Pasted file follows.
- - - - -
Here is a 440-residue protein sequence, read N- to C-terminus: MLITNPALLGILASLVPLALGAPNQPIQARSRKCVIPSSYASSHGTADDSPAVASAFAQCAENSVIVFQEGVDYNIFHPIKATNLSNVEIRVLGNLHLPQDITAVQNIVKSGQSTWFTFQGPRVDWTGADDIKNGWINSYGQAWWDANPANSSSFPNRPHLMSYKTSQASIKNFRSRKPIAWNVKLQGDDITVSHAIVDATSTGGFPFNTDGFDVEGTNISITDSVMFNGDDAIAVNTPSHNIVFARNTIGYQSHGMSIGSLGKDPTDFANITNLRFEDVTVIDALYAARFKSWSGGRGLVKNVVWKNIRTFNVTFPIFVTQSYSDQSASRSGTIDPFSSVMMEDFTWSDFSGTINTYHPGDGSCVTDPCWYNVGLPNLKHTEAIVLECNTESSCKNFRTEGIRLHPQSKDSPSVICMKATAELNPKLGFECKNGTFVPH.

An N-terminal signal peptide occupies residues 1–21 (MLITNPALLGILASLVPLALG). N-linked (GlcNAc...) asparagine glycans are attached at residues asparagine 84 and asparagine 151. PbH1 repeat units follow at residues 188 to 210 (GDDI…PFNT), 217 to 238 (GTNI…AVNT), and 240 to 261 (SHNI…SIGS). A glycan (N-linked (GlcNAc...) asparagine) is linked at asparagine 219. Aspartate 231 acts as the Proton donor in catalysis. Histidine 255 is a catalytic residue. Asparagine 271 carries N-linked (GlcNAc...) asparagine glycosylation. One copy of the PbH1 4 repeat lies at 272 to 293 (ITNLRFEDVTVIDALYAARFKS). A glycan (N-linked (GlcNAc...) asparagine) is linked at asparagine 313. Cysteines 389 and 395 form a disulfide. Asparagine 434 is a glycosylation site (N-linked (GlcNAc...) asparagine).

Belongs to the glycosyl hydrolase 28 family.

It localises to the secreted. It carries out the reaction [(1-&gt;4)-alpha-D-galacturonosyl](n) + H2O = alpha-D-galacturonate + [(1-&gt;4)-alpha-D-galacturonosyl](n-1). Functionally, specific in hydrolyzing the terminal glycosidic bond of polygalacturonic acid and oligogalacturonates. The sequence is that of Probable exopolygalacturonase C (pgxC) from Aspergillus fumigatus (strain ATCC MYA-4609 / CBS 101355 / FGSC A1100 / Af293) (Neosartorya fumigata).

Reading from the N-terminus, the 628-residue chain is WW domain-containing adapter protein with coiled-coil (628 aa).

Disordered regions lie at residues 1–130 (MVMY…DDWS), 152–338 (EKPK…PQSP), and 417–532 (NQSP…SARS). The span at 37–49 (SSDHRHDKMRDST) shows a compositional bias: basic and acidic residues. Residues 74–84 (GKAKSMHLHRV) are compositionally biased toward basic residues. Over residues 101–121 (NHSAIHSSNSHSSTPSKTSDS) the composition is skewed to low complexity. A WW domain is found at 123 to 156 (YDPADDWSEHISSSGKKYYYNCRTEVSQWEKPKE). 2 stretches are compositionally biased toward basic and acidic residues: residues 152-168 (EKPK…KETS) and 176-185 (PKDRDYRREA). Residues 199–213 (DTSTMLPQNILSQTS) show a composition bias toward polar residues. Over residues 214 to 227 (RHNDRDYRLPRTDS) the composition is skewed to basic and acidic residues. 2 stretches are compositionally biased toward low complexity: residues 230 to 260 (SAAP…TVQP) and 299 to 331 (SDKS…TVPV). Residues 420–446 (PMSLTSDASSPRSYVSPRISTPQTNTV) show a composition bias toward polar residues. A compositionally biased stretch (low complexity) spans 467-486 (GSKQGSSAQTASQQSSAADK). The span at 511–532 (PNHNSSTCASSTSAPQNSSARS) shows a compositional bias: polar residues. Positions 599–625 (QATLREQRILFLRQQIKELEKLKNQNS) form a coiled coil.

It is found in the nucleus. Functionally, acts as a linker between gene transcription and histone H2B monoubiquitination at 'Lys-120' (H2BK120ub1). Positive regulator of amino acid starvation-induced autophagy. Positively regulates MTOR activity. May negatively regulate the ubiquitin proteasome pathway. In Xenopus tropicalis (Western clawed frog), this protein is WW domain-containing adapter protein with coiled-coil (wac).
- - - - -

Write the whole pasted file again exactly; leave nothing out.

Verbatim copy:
Here is a 440-residue protein sequence, read N- to C-terminus: MLITNPALLGILASLVPLALGAPNQPIQARSRKCVIPSSYASSHGTADDSPAVASAFAQCAENSVIVFQEGVDYNIFHPIKATNLSNVEIRVLGNLHLPQDITAVQNIVKSGQSTWFTFQGPRVDWTGADDIKNGWINSYGQAWWDANPANSSSFPNRPHLMSYKTSQASIKNFRSRKPIAWNVKLQGDDITVSHAIVDATSTGGFPFNTDGFDVEGTNISITDSVMFNGDDAIAVNTPSHNIVFARNTIGYQSHGMSIGSLGKDPTDFANITNLRFEDVTVIDALYAARFKSWSGGRGLVKNVVWKNIRTFNVTFPIFVTQSYSDQSASRSGTIDPFSSVMMEDFTWSDFSGTINTYHPGDGSCVTDPCWYNVGLPNLKHTEAIVLECNTESSCKNFRTEGIRLHPQSKDSPSVICMKATAELNPKLGFECKNGTFVPH.

An N-terminal signal peptide occupies residues 1–21 (MLITNPALLGILASLVPLALG). N-linked (GlcNAc...) asparagine glycans are attached at residues asparagine 84 and asparagine 151. PbH1 repeat units follow at residues 188 to 210 (GDDI…PFNT), 217 to 238 (GTNI…AVNT), and 240 to 261 (SHNI…SIGS). A glycan (N-linked (GlcNAc...) asparagine) is linked at asparagine 219. Aspartate 231 acts as the Proton donor in catalysis. Histidine 255 is a catalytic residue. Asparagine 271 carries N-linked (GlcNAc...) asparagine glycosylation. One copy of the PbH1 4 repeat lies at 272 to 293 (ITNLRFEDVTVIDALYAARFKS). A glycan (N-linked (GlcNAc...) asparagine) is linked at asparagine 313. Cysteines 389 and 395 form a disulfide. Asparagine 434 is a glycosylation site (N-linked (GlcNAc...) asparagine).

Belongs to the glycosyl hydrolase 28 family.

It localises to the secreted. It carries out the reaction [(1-&gt;4)-alpha-D-galacturonosyl](n) + H2O = alpha-D-galacturonate + [(1-&gt;4)-alpha-D-galacturonosyl](n-1). Functionally, specific in hydrolyzing the terminal glycosidic bond of polygalacturonic acid and oligogalacturonates. The sequence is that of Probable exopolygalacturonase C (pgxC) from Aspergillus fumigatus (strain ATCC MYA-4609 / CBS 101355 / FGSC A1100 / Af293) (Neosartorya fumigata).

Reading from the N-terminus, the 628-residue chain is WW domain-containing adapter protein with coiled-coil (628 aa).

Disordered regions lie at residues 1–130 (MVMY…DDWS), 152–338 (EKPK…PQSP), and 417–532 (NQSP…SARS). The span at 37–49 (SSDHRHDKMRDST) shows a compositional bias: basic and acidic residues. Residues 74–84 (GKAKSMHLHRV) are compositionally biased toward basic residues. Over residues 101–121 (NHSAIHSSNSHSSTPSKTSDS) the composition is skewed to low complexity. A WW domain is found at 123 to 156 (YDPADDWSEHISSSGKKYYYNCRTEVSQWEKPKE). 2 stretches are compositionally biased toward basic and acidic residues: residues 152-168 (EKPK…KETS) and 176-185 (PKDRDYRREA). Residues 199–213 (DTSTMLPQNILSQTS) show a composition bias toward polar residues. Over residues 214 to 227 (RHNDRDYRLPRTDS) the composition is skewed to basic and acidic residues. 2 stretches are compositionally biased toward low complexity: residues 230 to 260 (SAAP…TVQP) and 299 to 331 (SDKS…TVPV). Residues 420–446 (PMSLTSDASSPRSYVSPRISTPQTNTV) show a composition bias toward polar residues. A compositionally biased stretch (low complexity) spans 467-486 (GSKQGSSAQTASQQSSAADK). The span at 511–532 (PNHNSSTCASSTSAPQNSSARS) shows a compositional bias: polar residues. Positions 599–625 (QATLREQRILFLRQQIKELEKLKNQNS) form a coiled coil.

It is found in the nucleus. Functionally, acts as a linker between gene transcription and histone H2B monoubiquitination at 'Lys-120' (H2BK120ub1). Positive regulator of amino acid starvation-induced autophagy. Positively regulates MTOR activity. May negatively regulate the ubiquitin proteasome pathway. In Xenopus tropicalis (Western clawed frog), this protein is WW domain-containing adapter protein with coiled-coil (wac).